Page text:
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Newber ceases development after 5 month review delay

updated 10:00 pm EDT, Wed March 18, 2009

Newber ceases development

FreedomVOICE Systems has announced that it will cease development of its Newber iPhone app, finally giving up after Apple has failed to provide an approval or denial after five months in the submission process. CEO Eric Thomas, in an open letter, expressed disappointment with the decision and the frustration with how the company has been treated by Apple. "I don't think it takes a genius to figure out that tarpitting us for six months by not talking to us at all will cause real harm," he said.

MacNN had a chance to talk to the Newber team at Macworld and CES in January. At that point, the app had just passed its three month point past the initial submission to Apple. The company had a way to track use of Newber, including testing, and server records showed that Apple's review team had not even used the app.

Newber provided an additional phone line, allowing a second 'business' number that links to the handset. Users could route calls to other mobile devices or landlines, potentially saving battery life or improving reception in fringe areas. GPS information enabled automatic redirection to the nearest configured location, such as office lines or home phones.

Thomas claims his company followed all of the submission guidelines and has not received any information from Apple as to why the application has not been reviewed. A simple rejection, although not an attractive option, would have provided an opportunity to rework the app or scrap the project before wasting money on promotions, but Apple has left Newber in limbo.

"In our case if they had even flat out rejected us six months ago we would not only have had the opportunity to save 50-100K on trade shows and marketing that we had to commit to but we could also have changed course and released on the BlackBerry," said Thomas.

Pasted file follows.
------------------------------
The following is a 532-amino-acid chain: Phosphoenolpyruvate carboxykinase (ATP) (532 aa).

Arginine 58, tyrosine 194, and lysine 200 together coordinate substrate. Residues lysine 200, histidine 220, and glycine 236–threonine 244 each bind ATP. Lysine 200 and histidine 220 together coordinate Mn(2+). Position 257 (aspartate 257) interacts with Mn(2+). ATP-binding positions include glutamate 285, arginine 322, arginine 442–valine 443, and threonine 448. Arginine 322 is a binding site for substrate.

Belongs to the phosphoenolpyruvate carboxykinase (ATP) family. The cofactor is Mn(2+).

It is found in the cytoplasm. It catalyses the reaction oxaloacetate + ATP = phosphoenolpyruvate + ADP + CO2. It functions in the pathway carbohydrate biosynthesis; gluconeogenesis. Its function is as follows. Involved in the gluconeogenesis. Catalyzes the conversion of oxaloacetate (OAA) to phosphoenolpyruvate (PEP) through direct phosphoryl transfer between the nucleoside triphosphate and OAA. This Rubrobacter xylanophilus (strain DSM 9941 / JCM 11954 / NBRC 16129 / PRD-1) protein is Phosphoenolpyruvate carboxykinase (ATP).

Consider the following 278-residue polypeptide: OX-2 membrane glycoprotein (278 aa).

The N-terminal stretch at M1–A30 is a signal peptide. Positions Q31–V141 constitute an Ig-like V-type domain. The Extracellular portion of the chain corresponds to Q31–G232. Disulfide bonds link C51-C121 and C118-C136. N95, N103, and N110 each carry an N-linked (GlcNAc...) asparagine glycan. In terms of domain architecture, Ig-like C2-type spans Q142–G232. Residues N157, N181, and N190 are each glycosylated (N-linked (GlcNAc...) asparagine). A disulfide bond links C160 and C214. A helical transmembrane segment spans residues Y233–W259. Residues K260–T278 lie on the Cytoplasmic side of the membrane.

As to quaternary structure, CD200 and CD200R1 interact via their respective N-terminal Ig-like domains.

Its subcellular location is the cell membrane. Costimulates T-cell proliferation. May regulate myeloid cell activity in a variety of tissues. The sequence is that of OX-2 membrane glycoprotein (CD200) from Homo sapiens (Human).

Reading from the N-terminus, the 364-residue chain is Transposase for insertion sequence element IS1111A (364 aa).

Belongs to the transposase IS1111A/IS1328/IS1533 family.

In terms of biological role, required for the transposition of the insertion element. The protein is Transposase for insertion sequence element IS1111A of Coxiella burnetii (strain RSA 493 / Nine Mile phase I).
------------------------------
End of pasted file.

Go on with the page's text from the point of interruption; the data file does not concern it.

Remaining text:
"Because Apple won't accept Newber (nor tell us why), we've spent over $500K for R&D, architectural changes, patent application, and marketing that has accomplished next to nothing," he added. "I don't think you can do that to companies and expect others to continue to invest in your platform."

by MacNN Staff



    Comment buried. Show
  1. rvhernandez

    Joined: Dec 1969


    Maybe it's vaporware?

    They have slick marketing, but why isn't there actual video of someone using the app? One of their developers, someone at CES? All they show is some Flash video animation... I think this is a bogus excuse for vaporware...

  1. hansmickle

    Joined: Dec 1969



    If the facts are as stated, this is another sad commentary on Apple's integrity. There seems to be more and more evidence their commitment to users and to excellence in general is slipping.

    So sad!

  1. Flying Meat

    Joined: Dec 1969


    It seems like a

    cool idea, but I'm sure there is some sort of conflict of interest with regard to Apple's contractual agreement with AT&T (the death star company).

    "avoid using your" minutes.

    A fairly obvious reason Apple should not be the only source for user installable iPhone apps on unjaibroken iphones.

  1. hansmickle

    Joined: Dec 1969


    Flying Meat

    That is conjecture, but even if factual it does not excuse five months during which it was claimed that Apple provided no response.